slowe111You wrote, “This is my big problem with theism and especially Christianity – it advocate childishness and childlike views of the world.”There is a world of difference between “childish” and “childlike”.Christianity does advocate a childlike attitude but it most definitely does not promote a childish attitude.You then wrote, “Church is a socially acceptible way and place for grownups to pretend they are children….again.”Actually, it is not “pretend”, we are all “children of God”, just not all of us know/believe it.We are also brothers and sisters of God since God became One of us and also of each other.Church can also be a place for us to look at life from a difference perspective, whereas we are all equal, not the same but equal, in God’s eyes rather than from some of the worldly perspectives, such as “dog eat dog”, “looking out for number one”, “climbing the ladder of success and slinging off as many as possible in the way”.I am not saying that all of those going to Church look at life from God’s perspective and those that don’t go to Church look at life from some of the “worldly perspectives” that I mentioned, there are overlaps going both ways.As I have said, God is a searcher of hearts and minds, not of religious affiliations or lack thereof. There are many that look at the world from a “childish” perspective, the advertising industry thrives on this, and there are both “religious” and “non-religious” people, some very successful, that fit into this category.I would say that all of us have both “childish” and “childlike” qualities to them, in varying proportions.Take care, be ready.Sincerely, Thomas Paul Moses Baum.

  • davewyman

    thomasbaum wrote: “God is a searcher of hearts and minds, not of religious affiliations or lack thereof.”That would be true if there is a god, but saying there is a god doesn’t make it so. It does allow statements like the one above, however, because when someone starts with an unproven assumption, rather than ending with that assumption after a search for truth, everything is possible. to the believer.So for Mr. Baum, his god searches our hearts and minds (although to what purpose isn’t specified). Others here crow that death is overcome by believing in Jesus, others boast that scientific disproof of the Theory of Evolution is just around the corner, one person claims doubt and faith are the same, one claims doubt and belief are not possible, etc. All of these commenters start with the unfounded belief in a god to validate the way they see the world, through their own eyes. What makes sense is the realization that there is no god, which explains all the unexplainable claims in the world, such as why we have pain, why innocent people die, why animals suffer, why tidal waves and earthquakes kill people, etc.

  • ajwright1

    Hey DaveWyman,

  • jon1234

    You certainly touched a nerve among those who have commented. Your message strikes me as straightforward, honest, and courageous, especially from someone who seems to come from an evangelical background that requires adherence to a creed. Honest reflection will result in doubts about any set of beliefs. Some respond by throwing out religion. Others just ignore the evidence and even become blind to it. Both approaches avoid the struggle with God, which is basic to the human condition, as Jacob learned the night he wrestled with God. In the end, what you profess to believe in is far less important than the faith you hold in your heart.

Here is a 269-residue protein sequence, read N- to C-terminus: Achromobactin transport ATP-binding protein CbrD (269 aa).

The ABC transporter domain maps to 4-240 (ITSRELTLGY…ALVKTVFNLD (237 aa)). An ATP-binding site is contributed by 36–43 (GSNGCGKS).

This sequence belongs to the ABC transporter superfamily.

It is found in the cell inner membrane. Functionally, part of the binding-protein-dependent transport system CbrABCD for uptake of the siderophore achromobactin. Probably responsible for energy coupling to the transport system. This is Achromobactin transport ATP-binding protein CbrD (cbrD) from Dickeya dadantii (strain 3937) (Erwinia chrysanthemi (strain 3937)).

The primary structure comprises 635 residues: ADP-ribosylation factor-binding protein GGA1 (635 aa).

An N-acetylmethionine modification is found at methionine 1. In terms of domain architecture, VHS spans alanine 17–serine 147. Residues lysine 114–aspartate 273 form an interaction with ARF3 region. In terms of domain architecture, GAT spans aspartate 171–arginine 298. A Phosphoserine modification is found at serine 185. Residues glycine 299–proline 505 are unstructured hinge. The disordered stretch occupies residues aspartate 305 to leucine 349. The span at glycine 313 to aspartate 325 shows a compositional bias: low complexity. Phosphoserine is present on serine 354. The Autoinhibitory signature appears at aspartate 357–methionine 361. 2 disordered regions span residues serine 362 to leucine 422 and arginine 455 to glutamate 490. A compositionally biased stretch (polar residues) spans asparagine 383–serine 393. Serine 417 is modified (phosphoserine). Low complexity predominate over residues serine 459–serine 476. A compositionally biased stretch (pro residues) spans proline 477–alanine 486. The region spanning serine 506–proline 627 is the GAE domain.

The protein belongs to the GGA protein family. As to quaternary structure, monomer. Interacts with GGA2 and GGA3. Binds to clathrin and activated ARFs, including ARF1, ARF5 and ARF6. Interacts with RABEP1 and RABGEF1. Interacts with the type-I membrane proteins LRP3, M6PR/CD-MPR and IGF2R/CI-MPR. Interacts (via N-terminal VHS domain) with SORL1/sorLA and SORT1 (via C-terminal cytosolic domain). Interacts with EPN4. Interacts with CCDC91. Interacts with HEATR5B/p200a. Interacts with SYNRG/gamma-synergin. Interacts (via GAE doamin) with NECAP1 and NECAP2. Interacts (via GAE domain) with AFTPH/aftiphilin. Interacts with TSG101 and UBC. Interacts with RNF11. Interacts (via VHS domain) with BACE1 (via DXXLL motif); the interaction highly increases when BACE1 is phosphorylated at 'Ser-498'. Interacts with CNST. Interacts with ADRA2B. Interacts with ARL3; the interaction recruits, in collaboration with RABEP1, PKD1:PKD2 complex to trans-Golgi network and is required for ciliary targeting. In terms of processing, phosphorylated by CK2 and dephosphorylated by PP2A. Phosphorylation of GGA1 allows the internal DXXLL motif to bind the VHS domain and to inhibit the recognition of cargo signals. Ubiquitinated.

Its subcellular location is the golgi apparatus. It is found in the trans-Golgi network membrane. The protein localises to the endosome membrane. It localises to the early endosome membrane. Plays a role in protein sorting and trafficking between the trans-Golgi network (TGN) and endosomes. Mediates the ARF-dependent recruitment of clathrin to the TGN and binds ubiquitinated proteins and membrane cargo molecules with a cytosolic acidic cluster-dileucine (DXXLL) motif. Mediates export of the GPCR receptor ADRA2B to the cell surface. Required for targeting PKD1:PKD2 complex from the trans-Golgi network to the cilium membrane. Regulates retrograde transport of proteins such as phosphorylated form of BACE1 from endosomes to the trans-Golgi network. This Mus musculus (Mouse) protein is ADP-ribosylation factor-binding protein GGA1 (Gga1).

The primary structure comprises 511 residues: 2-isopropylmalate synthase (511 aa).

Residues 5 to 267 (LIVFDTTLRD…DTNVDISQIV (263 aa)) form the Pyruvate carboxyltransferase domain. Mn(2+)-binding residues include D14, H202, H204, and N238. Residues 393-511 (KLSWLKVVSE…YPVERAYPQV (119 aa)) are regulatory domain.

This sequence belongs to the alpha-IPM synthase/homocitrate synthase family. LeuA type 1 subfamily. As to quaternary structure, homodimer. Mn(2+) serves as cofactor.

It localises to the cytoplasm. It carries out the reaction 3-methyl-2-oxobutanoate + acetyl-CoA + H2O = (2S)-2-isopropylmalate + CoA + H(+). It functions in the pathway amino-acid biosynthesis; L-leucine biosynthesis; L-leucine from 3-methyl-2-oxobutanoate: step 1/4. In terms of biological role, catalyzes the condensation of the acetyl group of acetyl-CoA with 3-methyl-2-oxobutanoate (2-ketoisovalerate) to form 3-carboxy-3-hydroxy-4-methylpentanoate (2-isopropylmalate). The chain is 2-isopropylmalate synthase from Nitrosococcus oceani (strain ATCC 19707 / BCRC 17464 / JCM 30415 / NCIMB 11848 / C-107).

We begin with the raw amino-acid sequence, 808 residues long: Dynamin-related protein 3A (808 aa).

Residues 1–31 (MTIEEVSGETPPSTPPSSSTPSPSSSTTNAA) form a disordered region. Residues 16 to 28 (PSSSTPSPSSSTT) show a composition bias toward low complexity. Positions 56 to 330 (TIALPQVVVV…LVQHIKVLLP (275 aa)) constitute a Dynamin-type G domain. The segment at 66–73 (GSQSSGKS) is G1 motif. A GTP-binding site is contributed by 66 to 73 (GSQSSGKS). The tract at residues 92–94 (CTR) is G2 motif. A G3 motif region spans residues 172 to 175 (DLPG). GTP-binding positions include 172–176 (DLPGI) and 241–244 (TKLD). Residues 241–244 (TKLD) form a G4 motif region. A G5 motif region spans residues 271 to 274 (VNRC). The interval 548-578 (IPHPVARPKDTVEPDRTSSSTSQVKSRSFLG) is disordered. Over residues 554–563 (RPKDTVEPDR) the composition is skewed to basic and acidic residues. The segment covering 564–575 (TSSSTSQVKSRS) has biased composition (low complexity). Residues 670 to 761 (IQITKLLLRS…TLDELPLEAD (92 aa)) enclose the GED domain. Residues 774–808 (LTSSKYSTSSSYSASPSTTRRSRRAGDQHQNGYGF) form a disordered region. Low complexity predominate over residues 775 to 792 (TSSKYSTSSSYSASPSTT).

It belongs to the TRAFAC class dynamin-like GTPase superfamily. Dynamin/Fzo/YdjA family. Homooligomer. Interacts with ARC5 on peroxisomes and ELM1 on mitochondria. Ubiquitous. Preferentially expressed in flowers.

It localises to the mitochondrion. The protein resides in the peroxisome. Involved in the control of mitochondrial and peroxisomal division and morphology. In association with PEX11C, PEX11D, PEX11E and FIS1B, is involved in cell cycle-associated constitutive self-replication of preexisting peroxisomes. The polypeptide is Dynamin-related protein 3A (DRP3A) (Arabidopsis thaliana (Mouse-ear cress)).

• davewyman

    AJWRIGHT1 asks:”Could it be that your belief system is itself a “religion” I suppose it is, in the same way that you have a hobby of not collecting stamps. That is your hobby, right?

  • ThomasBaum

    davewymanYou wrote, “That would be true if there is a god, but saying there is a god doesn’t make it so.”Saying that there is no god doesn’t make that true either but the reason that I have stated that God Is, is because I have met God.You then wrote, “when someone starts with an unproven assumption, rather than ending with that assumption after a search for truth, everything is possible. to the believer.”I guess that I could say that Truth found me or at least “proved” to me that God Is when, one could say, that I took a leap of blind faith with my eyes wide open.You then wrote, “What makes sense is the realization that there is no god,”.This is just coming to an “opinion” which there is no “scientific evidence” to “prove” one way or the other even tho there have been various “studies” undertaken that seem to point in the direction that there is more to life than meets the eye, so to speak.You added, “which explains all the unexplainable claims in the world, such as why we have pain, why innocent people die, why animals suffer, why tidal waves and earthquakes kill people, etc.”Just because God made the entire universe and made the “natural laws” that govern the universe and some do not agree with the way that God made things, does not in any way, prove or disprove, the “fact” that God Is.If one merely look at “this life” as all there is, without any thought whatsoever that there may be more than what is “open” to our “natural senses”, than that is one’s decision but to tell others that they should limit themselves in such a way and then to boast that one knows this is so, is rather arrogant, especially when they point to facts, facts, facts and there is not one single “fact” to prove that there is no God or gods.See you and the rest of humanity in the Kingdom.Take care, be ready.Sincerely, Thomas Paul Moses Baum.